Why do prejudice and discrimination occur among us teachers and students alike? First of all, we have no prior knowledge of one’s real story and experiences, thus making unfounded assumptions about others. Second, we tend to be unfamiliar with other cultures, whether foreign or local, and thus we lack cultural sensitivity. Third, we are so engrossed in staying within our comfort zones and within our jobs that we refuse to see the real, bigger picture and listen to others’ stories and sentiments. Fourth, we are at times self-absorbed, wallowing in our own issues and problems, therefore failing to see what others are going through or have just gone through in their lives. Lastly, we have been accustomed to pejorative terms such as Bumbay (Indian), Tsekwa/Beho/Intsik (Chinese), Egoy/Negro/Ulikba/Tutong/Baluga/Sunog (referring to dark-skinned people), tanga (referring to people of low intelligence), baliw (referring to people with mental illnesses), baboy (referring to fat people) and other cringe-worthy, caustic, and politically incorrect terms.
Never too late to educate our children on diversity and acceptance
The world today is diverse especially in terms of race and ethnicity, intelligence level, health, body weight and shape, and social stratum. Apart from other basic needs as defined by the late scholar Abraham Maslow, education is a need that everyone yearns for and must undertake to endeavor. However, we unwittingly deprive others of education through our own sanctimonious behaviors, exclusive cliques, and discriminatory professional practices. As a result, there are troubled students who drop out, refuse to interact with their peers, or even get into trouble or commit suicide and we are partly responsible for not accepting, loving, and helping them early on.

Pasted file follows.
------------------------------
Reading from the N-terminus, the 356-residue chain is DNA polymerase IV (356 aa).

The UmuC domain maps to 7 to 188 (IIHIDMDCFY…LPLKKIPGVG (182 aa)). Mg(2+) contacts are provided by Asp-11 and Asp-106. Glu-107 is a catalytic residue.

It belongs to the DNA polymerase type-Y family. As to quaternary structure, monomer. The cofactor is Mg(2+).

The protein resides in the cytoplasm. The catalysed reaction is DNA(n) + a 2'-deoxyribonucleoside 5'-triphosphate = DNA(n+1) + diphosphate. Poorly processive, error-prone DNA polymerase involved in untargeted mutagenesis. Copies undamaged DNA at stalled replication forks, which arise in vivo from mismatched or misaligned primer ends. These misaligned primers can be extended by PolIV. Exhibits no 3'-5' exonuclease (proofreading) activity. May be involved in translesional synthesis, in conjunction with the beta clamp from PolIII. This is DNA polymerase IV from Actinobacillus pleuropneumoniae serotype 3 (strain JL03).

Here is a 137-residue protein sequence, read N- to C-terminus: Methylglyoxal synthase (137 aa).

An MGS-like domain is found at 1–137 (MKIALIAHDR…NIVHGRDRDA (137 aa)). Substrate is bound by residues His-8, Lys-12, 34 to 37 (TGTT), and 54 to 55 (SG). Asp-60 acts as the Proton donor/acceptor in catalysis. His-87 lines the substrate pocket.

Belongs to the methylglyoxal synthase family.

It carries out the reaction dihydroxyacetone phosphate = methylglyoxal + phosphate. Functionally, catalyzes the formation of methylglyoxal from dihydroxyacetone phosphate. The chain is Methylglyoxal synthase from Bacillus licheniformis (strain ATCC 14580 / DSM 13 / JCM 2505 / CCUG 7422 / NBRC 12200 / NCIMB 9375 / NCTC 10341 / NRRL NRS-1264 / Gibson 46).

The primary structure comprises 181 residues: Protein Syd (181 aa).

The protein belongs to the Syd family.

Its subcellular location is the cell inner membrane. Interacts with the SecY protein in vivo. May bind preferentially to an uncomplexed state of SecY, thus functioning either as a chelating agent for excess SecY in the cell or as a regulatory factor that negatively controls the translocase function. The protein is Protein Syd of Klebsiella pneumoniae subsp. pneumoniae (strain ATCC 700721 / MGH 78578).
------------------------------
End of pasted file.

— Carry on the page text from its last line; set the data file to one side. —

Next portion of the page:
We teachers have the duty and the responsibility to teach our children the values of acceptance and respect for diversity through example and modeling. These may be easier said than done, but we can achieve together.
Let me share with you five simple, practical tips on how we can educate and model acceptance and respect for diversity:
- Listen to our students and our fellow teachers. Instead of mocking or judging them for their being different, we must listen to them affirmatively and sympathetically. Empathy is the key.
- Research on different cultures. We must do this with an objective mind and an open heart. With a plethora of sources available for us to use today, we cannot definitely make excuses for being ignorant of others’ cultures.
- Read stories and studies about others’ mental, physical, or emotional challenges. People who have physiological or psychological problems do not deserve to be judged, insulted, or reviled especially when they are currently suffering. We have to listen to their stories and to research on their conditions as to avoid labeling and discrimination. We teachers also have to provide them with strong, constant support and services in order to tide them over and to empower them to reach their full potentials.
- Use appropriate labels instead of pejorative ones. The power of language cannot be gainsaid and has proven to change lives, whether for better or for worse. Instead of labeling one as a special child, we may instead use the term child with special needs. In place of the term that refers to one’s medical condition, we may refer to one as a person with (medical condition). In the case of ethnicities, we must use the correct terms (e.g. African-American instead of black) in order to define people as who they can be instead of just referring to their skin color or race. We teachers must remember that we promote acceptance and respect for diversity through words, which can later result in wholehearted, sincere acts of love and compassion.
- Treat everyone equally and help those who are struggling. Children and other people feel loved, accepted, and appreciated when we teachers treat everyone equally and without prejudice. As for those who are struggling, we must assist them with their difficulties especially when these difficulties hinder them from their full development and achievement. Above all, we must affirm them whenever they do good deeds in order that they would feel that they are part of the school community instead of being outsiders.
Acceptance and respect for diversity must start within us through our creed and our deeds. With these, humanity and community would surely prevail and we would have both to bequeath to future generations. #